What is your local wildlife?
Many people travel far and wide to get closer to nature. It has taken big changes (including replacing my car with a bike, and moving to another country) for me to realise the value of “local” wildlife. To me local means on your door step, outside your kitchen window or on your walk to the local shop. The nature at our finger tips we rarely appreciate, but it is as fascinating as that in our favorite remote parts! Not only can we go out to experience this wildlife, but we can also make our gardens and homes more appealing to the life that surrounds us!
When I was feeling energetic in Taunton in Somerset last year I enjoyed early morning wanders to two areas managed as local nature reserves called Freeze Hill and Silk Mills. Five minutes away, across the train tracks and into the wilderness that lay tucked behind strings of houses as the town expanded. In the blue morning light I was usually alone (no people that is!) among the nibbling rabbits and beautiful birds that included kingfisher, woodpecker, reed bunting, wrens and robins to name but a few!
After some renovations in the garden on Taunton we managed to bring some wildlife back into a previously desolate spot. A raised bed was fixed up and we got planting. Within weeks there were green shoots appearing and soon we had an invasion of winged insects, butterflies, moths and birds (and cats, much to our distaste)!
It was amazing to see how quickly nature adapts, finds an opportunity and takes hold. A simple thing such as sprinkling some flower seeds in a sunny part of the garden can be so rewarding, bringing nature to your doorstep.
With a lot of time on my hands, and limited travel options I have been exploring my local area here in Denmark. As the seasons change the wildlife enjoyment opportunities move with them, and there is always something new and exciting to witness, very nearby! I’ve created a small map of my locality (thanks Google, click to enlarge!) and plotted some of the more memorable experiences I’ve had here (within about 500m of my bed!) over the last 3 months.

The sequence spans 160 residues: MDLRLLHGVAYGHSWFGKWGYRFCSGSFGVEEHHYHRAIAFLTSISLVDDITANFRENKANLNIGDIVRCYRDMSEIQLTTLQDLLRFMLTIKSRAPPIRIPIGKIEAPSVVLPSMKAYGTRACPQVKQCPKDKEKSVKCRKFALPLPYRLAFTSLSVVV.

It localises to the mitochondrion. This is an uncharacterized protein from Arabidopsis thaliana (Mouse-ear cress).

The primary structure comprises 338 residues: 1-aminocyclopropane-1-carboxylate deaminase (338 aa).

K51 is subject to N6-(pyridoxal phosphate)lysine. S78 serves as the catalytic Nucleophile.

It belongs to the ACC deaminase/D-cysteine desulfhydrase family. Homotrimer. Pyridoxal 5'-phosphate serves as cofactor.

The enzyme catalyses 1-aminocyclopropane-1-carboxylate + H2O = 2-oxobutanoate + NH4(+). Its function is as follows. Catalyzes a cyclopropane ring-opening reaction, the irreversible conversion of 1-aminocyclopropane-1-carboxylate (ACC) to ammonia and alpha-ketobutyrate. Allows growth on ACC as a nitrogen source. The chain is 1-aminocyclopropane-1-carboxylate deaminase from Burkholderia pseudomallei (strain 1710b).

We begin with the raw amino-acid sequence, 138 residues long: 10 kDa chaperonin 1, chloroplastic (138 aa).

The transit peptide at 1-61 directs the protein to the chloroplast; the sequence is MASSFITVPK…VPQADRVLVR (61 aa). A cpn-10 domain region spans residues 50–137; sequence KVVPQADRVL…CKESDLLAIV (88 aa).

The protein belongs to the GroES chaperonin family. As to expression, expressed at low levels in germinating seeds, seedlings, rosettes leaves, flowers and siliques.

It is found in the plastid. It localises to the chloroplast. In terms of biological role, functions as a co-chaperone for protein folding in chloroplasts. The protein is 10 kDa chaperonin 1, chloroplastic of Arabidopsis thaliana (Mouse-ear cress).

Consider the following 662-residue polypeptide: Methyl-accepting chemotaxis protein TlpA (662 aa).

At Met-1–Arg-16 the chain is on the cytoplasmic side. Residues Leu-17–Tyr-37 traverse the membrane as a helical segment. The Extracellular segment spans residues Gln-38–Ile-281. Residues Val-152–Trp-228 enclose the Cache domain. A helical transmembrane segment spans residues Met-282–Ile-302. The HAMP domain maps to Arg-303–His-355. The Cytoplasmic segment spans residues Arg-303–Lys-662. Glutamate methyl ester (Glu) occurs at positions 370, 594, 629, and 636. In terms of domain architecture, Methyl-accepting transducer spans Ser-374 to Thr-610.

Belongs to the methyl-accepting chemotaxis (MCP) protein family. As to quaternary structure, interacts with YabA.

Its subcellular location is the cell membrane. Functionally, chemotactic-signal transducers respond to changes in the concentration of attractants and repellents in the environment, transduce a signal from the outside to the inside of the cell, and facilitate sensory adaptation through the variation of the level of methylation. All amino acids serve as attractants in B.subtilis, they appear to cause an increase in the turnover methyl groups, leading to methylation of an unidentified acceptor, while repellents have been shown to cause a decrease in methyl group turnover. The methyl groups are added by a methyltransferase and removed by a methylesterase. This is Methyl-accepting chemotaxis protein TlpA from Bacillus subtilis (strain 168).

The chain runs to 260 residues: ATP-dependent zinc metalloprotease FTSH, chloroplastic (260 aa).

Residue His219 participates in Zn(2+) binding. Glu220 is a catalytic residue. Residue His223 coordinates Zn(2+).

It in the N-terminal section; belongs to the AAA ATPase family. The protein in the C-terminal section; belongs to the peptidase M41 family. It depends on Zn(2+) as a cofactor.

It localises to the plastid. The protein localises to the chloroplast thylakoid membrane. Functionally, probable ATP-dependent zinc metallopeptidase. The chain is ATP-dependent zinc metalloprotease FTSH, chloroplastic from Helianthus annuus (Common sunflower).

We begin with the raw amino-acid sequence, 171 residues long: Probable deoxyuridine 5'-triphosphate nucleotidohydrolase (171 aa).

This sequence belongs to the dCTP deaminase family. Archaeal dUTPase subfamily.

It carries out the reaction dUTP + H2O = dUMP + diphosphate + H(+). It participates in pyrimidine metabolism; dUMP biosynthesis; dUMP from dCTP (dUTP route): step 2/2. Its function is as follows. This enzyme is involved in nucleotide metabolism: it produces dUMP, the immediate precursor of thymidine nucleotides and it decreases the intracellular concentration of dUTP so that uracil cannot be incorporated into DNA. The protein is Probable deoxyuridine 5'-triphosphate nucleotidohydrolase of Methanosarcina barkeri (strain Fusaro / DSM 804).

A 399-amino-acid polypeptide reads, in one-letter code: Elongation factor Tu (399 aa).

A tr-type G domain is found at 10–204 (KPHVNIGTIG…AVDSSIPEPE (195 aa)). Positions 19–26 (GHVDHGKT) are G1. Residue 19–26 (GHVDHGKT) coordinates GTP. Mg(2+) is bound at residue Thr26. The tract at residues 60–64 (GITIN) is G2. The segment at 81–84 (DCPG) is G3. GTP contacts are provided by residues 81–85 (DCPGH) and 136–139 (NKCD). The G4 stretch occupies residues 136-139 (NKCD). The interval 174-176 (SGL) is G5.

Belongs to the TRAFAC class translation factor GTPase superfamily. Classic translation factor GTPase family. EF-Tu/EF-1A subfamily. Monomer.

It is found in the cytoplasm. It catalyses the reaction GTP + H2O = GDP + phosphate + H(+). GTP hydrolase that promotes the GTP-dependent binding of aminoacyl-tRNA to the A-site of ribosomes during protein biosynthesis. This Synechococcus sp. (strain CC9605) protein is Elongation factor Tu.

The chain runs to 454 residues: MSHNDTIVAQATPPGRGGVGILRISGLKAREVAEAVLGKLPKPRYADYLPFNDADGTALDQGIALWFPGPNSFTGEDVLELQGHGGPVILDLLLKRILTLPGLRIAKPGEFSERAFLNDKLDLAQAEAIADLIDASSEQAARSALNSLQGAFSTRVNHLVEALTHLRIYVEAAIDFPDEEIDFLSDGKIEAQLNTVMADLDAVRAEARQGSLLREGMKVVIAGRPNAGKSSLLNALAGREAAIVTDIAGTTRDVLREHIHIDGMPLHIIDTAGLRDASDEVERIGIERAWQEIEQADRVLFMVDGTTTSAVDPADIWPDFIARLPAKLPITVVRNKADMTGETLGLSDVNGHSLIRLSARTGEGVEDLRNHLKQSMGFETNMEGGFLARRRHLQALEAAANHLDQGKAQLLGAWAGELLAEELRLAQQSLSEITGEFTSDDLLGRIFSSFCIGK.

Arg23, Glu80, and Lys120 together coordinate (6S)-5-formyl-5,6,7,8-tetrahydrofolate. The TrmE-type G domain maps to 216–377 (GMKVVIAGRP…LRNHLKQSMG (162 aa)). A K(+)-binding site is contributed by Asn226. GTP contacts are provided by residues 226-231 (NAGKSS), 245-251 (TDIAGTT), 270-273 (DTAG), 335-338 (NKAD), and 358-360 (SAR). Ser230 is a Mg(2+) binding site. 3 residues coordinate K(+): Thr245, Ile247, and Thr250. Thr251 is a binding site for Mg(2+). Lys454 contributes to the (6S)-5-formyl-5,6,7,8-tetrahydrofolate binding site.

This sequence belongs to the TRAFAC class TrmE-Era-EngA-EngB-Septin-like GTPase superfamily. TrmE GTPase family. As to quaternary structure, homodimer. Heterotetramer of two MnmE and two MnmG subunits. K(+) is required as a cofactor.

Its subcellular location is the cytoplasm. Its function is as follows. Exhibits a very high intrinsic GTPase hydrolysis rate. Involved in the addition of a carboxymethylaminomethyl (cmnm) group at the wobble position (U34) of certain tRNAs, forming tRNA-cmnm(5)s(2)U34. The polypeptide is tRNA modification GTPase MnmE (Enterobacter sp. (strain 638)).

Although quite rare in Ireland, hares are very common here, and can be easily watched nibbling grass next to where we live, before bounding off to find shelter. Birds are everywhere, believe it or not! Along the main road you can see blackbird, song thrush and field fare feeding on cherries at the moment.
From my bed I get to watch great tits and blue tits arguing over our fat ball, hung outside the window. In the small wooded area to the south jays are commonly heard (rarely seen!) and I have even spotted a sparrow hawk out hunting!
One of our many fungi forays began among these same trees where we have gathered food (mushrooms, acorns and beech nuts) and stumbled across small unsuspecting mice under pieces of tin. The local trees, both along the roads and within the wooded areas offer many photo opportunities. In the autumn, I spent hours shuffling through the leaf litter trying to catch the beautiful colours on camera.
There is a small undeveloped area to the south east of our home (a real treasure!) where there are large piles of sand. It is a great spot to look for animal tracks, many of which are deer around here!
Nightfall has provided different opportunities to get close to nature. Earlier in the year, we spent a few nights prowling in the dark looking and listening for hedgehogs. We weren’t disappointed! Just north of home we were lucky enough to stumble upon a snuffling hedgehog foraging for food. Another night we made our own moth trap, but alas it was too cold and we caught nothing (maybe next summer!).
Nature is all around us, regardless of where we live. All you need to do is stop and get curious. Open your eyes and ears, bend down, turn things over and you will be amazed at what you find.